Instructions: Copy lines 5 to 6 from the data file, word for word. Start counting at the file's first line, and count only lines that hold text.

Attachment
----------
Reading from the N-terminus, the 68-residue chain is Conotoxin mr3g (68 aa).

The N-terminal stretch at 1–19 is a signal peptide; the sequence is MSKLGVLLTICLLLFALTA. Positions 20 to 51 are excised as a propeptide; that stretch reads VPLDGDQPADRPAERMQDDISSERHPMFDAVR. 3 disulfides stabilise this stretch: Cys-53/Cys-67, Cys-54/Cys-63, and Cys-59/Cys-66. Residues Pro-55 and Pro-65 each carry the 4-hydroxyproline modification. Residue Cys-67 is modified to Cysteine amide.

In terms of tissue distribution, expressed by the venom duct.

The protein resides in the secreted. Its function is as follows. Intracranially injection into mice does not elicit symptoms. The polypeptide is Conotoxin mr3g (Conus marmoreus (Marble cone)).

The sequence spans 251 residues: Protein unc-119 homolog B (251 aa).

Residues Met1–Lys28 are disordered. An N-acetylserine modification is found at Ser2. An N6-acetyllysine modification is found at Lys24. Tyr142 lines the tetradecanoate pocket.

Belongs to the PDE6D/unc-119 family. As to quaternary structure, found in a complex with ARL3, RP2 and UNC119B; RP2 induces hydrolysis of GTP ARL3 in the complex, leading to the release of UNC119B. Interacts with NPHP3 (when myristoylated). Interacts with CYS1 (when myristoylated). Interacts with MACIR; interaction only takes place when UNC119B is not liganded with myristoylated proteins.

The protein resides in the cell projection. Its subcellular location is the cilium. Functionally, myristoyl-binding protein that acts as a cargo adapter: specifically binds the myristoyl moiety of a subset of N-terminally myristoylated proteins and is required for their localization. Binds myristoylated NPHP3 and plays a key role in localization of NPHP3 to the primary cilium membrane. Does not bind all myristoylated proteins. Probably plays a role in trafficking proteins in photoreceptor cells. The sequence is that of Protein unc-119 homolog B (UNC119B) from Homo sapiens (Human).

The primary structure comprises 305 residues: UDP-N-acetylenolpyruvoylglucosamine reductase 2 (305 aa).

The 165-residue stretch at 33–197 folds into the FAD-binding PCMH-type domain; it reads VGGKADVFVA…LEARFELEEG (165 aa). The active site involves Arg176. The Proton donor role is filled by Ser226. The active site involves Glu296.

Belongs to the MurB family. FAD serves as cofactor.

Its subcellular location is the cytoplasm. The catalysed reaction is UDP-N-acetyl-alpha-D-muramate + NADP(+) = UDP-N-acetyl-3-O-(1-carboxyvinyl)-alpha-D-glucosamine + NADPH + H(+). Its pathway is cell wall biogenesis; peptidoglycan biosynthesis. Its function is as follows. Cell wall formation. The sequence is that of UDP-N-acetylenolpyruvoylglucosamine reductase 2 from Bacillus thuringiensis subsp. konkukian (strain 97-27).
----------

The sequence spans 251 residues: Protein unc-119 homolog B (251 aa).

Residues Met1–Lys28 are disordered. An N-acetylserine modification is found at Ser2. An N6-acetyllysine modification is found at Lys24. Tyr142 lines the tetradecanoate pocket.